• Implement the 2012 proposals to reduce the complexity and cost of external administration for SMEs. [See below for details of these proposals.]

The brief section of the FSI’s report dealing with external administration may be viewed HERE.  (The full report in pdf format is available HERE.)

David Murray

David Murray, FSI chairman. Artwork from bluenotes.anz.com

US Chapter 11 regime?

Adoption by Australia of a US Chapter 11 style form of external administration could still be an option, although the FSI has already given it the thumbs down, as this extract from its interim report shows:

“The Inquiry considers adopting such a regime would be costly and could leave control in the hands of those who are often the cause of a company’s financial distress. Capital would be maintained in a business that is likely to fail, which would restrict or defer the capital from being channelled to more viable and productive enterprises. Adopting such a regime would also create more uncertainty for creditors by limiting their rights. The Inquiry notes that Chapter 11 has rarely enabled businesses to continue as going concerns in the long term. There is little empirical evidence that Australia’s voluntary administration process is causing otherwise viable businesses to fail. The Inquiry would like stakeholders to provide any empirical evidence that supports that view.”

Second round of submissions to FSI

Submissions in response to the Interim Report are due by 26 August 2014. Submissions can be lodged online using the Financial System Inquiry special facility,  or may be lodged by email or post: fsi@fsi.gov.au or Financial System Inquiry,  GPO Box 89,  Sydney NSW 2001.

Insolvency reform proposals of 2012

The 2012 insolvency reform proposals to which the FSI specifically refers in its request for second round submissions concern:

  1. Registration and discipline of insolvency practitioners (See note 1 at end of post for more information).
  2. Specific rules relating to external administrations (note 2).
  3. Regulator powers and miscellaneous amendments (note 3).

The Explanatory Material issued with the Insolvency Law Reform Bill  on 19 December 2012 can be viewed HERE.

“Thought leadership”

The Australian Restructuring Insolvency & Turnaround Association (ARITA) (previously known as the Insolvency Practitioners Association) says it has embarked on “a major project to drive thought leadership around our insolvency regime”.  It is asking insolvency practitioners who want to make a submission to FSI to work with the professional association:

“ARITA has embarked on a major project to drive thought leadership around our insolvency regime.  Along with some of ARITA’s excellent previous work, significant new work has already been completed and ARITA members will soon be asked for comment on key aspects of our policy positions. This work is, obviously, well timed to support the FSI request for submissions. ARITA will actively work to represent the views of its membership and the profession to the FSI. We would urge all members and their firms to work with ARITA on providing strong and consistent representation to the FSI. If you or your firm is looking at making its own submission, please let ARITA know so that we can collaborate with you.”  ARITA Press Release 15/7/2014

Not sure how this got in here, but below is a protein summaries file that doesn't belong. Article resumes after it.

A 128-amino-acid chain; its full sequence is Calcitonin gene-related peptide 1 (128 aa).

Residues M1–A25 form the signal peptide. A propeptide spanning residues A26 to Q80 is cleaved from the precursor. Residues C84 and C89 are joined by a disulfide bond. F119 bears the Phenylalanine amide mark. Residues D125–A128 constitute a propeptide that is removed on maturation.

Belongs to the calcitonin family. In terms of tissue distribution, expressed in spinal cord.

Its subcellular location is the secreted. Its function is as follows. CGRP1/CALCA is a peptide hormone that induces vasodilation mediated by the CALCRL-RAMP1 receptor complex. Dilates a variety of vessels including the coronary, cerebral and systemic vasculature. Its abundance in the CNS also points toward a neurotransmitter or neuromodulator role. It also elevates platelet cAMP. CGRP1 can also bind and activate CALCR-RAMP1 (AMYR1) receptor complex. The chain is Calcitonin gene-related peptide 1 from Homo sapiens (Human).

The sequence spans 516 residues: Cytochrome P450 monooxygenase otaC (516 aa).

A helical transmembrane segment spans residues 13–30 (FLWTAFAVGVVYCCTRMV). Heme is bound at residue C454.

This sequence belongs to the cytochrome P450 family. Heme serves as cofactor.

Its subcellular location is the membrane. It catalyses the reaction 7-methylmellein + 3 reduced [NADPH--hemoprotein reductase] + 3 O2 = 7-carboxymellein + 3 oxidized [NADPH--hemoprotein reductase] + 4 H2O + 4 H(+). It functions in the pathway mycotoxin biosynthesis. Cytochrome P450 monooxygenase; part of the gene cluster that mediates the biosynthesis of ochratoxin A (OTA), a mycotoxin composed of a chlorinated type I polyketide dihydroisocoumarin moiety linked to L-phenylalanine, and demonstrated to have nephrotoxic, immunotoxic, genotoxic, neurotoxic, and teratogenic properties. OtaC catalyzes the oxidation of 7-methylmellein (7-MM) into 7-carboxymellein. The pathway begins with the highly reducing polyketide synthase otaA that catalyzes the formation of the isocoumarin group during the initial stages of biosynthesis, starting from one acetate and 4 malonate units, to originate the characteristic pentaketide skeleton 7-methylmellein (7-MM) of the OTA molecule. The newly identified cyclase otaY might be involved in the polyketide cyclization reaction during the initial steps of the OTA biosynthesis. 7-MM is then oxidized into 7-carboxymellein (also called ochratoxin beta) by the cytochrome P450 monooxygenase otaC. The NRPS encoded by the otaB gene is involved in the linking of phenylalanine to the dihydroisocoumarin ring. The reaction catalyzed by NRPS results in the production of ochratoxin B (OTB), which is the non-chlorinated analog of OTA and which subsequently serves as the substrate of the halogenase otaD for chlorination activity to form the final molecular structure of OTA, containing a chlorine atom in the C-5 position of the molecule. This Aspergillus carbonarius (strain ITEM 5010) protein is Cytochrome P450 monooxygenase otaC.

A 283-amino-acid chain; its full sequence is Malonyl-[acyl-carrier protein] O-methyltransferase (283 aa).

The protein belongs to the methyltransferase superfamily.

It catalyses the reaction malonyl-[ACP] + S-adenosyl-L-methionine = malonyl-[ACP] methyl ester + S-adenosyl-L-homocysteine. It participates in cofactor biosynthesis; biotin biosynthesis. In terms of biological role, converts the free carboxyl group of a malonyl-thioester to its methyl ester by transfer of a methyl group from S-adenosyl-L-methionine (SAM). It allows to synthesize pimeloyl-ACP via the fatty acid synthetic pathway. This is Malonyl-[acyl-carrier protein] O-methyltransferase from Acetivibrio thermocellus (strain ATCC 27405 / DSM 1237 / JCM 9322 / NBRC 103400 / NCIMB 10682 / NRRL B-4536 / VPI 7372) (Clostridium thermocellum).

NOTES re Proposals in December 2012 Insolvency Reform Bill:

Note 1: Registration and discipline of insolvency practitioners

Common rules regarding:   the physical registers of insolvency practitioners;  registration and disciplinary Committees.

Note 2: Specific rules relating to external administrations

Common rules regarding: •

  • Remuneration and other benefits received by the insolvency  practitioner;
  • The handling of administration or estate funds;
  • The provision of information by insolvency practitioners during an external administration or bankruptcy;
  • The meetings of creditors during an external administration or bankruptcy;
  • Committee of inspection formed as part of an external administration or bankruptcy; and
  • The external review of the administration of an estate or insolvency.

Note 3, part (a): Regulator powers and miscellaneous amendments

Provide ASIC with further powers to assist it in its oversight of the regulation of registered liquidators. In particular, the Bill amends the ASIC Act to:

  • enable ASIC to require the provision of information and books as part of an ASIC proactive surveillance program;
  • enable ASIC to provide administration information to a person with a material interest in the information; and
  • improve the transparency of ASIC oversight of the corporate insolvency industry.

Note 3, part (b): Regulator powers and miscellaneous amendments

Amend the Bankruptcy Act to enable ITSA to provide information relevant to the administration of the corporate law to ASIC.

Note 3, part (c): Regulator powers and miscellaneous amendments

A range of miscellaneous amendments, including:

  • amending the Acts to strengthen the penalties for breach of a bankrupt’s or directors’ obligations to provide a report as to affairs (RATA), or the books of the company, to an insolvency practitioner;
  • amend the Corporations Act to provide a process for the automatic disqualification of directors that have failed to provide a RATA, or the books of the company, to a registered liquidator until they have complied with those obligations; and
  • amend the Acts to enable the assignment of an insolvency practitioner’s statutory rights of actions.

Jul 262013
 

An Enforcement Outcomes report has been issued by the Australian Securities and Investments Commission (ASIC) for the six months from January to June 2013 (Report 360).